It may look like an innocent email from your bank, or even mimic a familiar website. But, that attachment you just opened from a ‘safe’ email address is a phishing scam aimed at harvesting your identity and stealing your personal information. Say goodbye to the phrase “it will never happen to me.”
According to USF’s ITS website, “Phishing is the act of attempting to acquire information such as usernames, passwords, and credit card details (and sometimes, indirectly, money) by masquerading as a trustworthy entity in an electronic communication.” The dangers of phishing are more than real, as attackers mimic trusted websites that you are familiar with, claiming that they are your bank, delivery service, or even family member. By opening a link or attachment from an email sent to you from an unverified source, your machine could become a victim to a ‘drive-by download’ or infected attachment whereby malware is embedded into a website or attachment in an attempt to attain your private information and steal your identity. This material can be used by an attacker for many different purposes‒and all done under your name‒which can lead to unsafe and unwanted consequences.
“Any email user, company, institution, etc. can be a target of phishing attacks, and USF falls into this scope targets,” commented Nick Recchia as I asked about USF’s recent decision to implement PhishMe, a faculty/staff phishing education program. Following Fordham University’s adoption of PhishMe, USF is the second AJCU school to leverage this service.
ITS has continued to strengthen measures against real phishing scams, and further protection from these dangers will develop through educating the targets of phishing scams‒USF faculty and staff. PhishMe provides education by way of simulated phishing attack emails. In a real attack you may get lured in, click a link, and not know what is going on or what will happen until it is too late. However, in a PhishMe simulation after clicking on a link (or opening an attachment) you’ll receive instant feedback that your action was not wise and education material will be presented.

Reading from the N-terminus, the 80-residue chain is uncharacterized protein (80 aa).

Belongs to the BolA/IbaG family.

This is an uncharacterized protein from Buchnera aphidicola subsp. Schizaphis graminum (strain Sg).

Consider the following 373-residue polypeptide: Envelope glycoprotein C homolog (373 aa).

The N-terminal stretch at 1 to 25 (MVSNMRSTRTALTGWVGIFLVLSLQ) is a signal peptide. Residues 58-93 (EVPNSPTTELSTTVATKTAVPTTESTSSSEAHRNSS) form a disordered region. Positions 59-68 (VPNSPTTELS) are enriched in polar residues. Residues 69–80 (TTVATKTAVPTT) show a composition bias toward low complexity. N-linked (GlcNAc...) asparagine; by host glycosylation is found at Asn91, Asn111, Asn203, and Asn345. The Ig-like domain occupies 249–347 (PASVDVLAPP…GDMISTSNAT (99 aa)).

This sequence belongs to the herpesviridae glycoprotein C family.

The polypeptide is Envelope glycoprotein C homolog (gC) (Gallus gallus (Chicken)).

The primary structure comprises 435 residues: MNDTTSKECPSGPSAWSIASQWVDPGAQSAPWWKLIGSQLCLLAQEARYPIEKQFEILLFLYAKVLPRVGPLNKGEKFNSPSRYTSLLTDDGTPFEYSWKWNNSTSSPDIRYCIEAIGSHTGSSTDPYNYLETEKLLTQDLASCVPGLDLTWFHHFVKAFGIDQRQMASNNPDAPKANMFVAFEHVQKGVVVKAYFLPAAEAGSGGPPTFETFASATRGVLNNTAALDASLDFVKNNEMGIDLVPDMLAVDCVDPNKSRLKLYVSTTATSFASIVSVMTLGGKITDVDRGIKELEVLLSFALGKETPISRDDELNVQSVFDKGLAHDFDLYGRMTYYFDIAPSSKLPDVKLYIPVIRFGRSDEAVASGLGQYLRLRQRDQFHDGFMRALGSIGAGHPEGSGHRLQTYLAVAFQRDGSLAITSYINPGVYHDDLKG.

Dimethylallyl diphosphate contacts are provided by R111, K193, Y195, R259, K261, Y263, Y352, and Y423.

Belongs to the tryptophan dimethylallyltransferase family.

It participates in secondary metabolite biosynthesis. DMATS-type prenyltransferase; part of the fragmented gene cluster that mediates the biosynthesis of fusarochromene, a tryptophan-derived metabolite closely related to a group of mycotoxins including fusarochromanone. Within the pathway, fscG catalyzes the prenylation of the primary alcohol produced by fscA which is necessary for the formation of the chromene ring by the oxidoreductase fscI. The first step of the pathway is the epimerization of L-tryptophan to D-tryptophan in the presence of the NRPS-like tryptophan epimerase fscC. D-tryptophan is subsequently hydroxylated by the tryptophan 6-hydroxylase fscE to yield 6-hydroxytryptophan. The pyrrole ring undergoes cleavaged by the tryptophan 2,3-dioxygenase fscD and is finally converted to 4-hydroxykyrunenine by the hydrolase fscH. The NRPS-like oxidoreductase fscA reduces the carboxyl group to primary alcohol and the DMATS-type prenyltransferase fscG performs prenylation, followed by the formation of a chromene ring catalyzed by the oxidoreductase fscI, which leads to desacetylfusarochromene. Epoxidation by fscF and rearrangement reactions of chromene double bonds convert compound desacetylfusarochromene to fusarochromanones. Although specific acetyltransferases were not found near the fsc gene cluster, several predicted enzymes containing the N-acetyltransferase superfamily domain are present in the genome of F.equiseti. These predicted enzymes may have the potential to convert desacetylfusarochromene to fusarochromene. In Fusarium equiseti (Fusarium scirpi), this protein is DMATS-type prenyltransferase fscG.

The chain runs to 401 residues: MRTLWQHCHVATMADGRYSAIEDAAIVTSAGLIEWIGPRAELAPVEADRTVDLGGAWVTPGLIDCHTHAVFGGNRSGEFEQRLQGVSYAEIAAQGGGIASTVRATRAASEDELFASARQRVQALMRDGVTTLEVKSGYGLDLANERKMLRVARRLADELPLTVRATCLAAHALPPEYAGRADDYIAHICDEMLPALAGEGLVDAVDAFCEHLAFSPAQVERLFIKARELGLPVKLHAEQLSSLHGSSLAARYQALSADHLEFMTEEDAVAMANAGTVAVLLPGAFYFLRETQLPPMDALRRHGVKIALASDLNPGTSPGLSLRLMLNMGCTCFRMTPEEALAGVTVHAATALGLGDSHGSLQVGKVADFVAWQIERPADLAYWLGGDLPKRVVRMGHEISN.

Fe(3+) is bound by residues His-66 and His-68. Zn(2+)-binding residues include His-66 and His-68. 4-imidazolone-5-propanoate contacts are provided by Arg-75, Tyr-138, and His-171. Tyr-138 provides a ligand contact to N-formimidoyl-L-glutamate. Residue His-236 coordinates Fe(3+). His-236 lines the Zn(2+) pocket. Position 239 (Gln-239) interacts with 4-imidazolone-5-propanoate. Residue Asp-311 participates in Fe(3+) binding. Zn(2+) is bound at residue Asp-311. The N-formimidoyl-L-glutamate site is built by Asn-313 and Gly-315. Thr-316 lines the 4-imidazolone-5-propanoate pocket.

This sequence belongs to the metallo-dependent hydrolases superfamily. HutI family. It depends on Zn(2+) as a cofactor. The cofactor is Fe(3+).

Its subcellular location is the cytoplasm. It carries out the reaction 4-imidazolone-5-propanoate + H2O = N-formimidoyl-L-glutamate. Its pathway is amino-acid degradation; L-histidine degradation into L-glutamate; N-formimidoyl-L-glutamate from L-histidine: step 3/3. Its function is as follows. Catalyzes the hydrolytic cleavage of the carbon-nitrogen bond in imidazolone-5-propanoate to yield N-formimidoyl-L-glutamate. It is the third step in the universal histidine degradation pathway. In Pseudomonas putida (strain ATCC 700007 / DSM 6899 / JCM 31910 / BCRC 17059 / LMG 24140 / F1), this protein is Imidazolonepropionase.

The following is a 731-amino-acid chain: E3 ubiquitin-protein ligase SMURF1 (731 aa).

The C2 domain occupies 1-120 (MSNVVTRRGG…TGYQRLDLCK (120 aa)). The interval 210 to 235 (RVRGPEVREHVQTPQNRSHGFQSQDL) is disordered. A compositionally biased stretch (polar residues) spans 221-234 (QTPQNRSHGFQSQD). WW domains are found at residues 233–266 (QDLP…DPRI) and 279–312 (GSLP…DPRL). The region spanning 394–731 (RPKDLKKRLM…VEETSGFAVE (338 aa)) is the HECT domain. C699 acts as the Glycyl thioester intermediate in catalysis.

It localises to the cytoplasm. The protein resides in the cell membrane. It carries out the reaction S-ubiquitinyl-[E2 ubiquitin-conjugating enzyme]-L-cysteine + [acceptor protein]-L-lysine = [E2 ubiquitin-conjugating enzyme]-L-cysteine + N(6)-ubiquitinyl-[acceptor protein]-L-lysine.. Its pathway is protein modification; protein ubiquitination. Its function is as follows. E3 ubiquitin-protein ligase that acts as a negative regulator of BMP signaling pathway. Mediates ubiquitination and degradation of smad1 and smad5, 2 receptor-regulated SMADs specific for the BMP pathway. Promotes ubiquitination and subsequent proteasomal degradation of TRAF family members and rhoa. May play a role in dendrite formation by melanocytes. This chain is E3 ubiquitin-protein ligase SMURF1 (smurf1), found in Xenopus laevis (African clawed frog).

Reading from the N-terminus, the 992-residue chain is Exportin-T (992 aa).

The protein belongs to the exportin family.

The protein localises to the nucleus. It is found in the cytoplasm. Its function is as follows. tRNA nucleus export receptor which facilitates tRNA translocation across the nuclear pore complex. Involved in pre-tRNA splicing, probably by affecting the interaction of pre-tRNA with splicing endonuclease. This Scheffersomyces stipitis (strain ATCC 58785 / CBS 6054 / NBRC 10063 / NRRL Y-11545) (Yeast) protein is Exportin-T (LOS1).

Over the course of a semester, faculty and staff can expect to receive up to six PhishMe related phishing simulations through this newly implemented program at USF.
Phishing scams can come from any email address and any company, and while ITS is doing as much as possible to prevent attacks and malware from entering the USF network, ultimately it is your decision to open an email or mark it as unsafe ‘spam’. So, when checking your emails on a daily basis, take a few seconds to decide whether to double-check that the link you are about to open, or the attachment you are asked to download is authentic, verified, and safe. After all, it is much easier to spend a few seconds double-checking an email than it is to deal with stolen personal information.
For more information on PhishMe, the dangers of phishing scams, and solutions to dealing with phishing attacks, please visit http://www.usfca.edu/its/security/seta/phishme/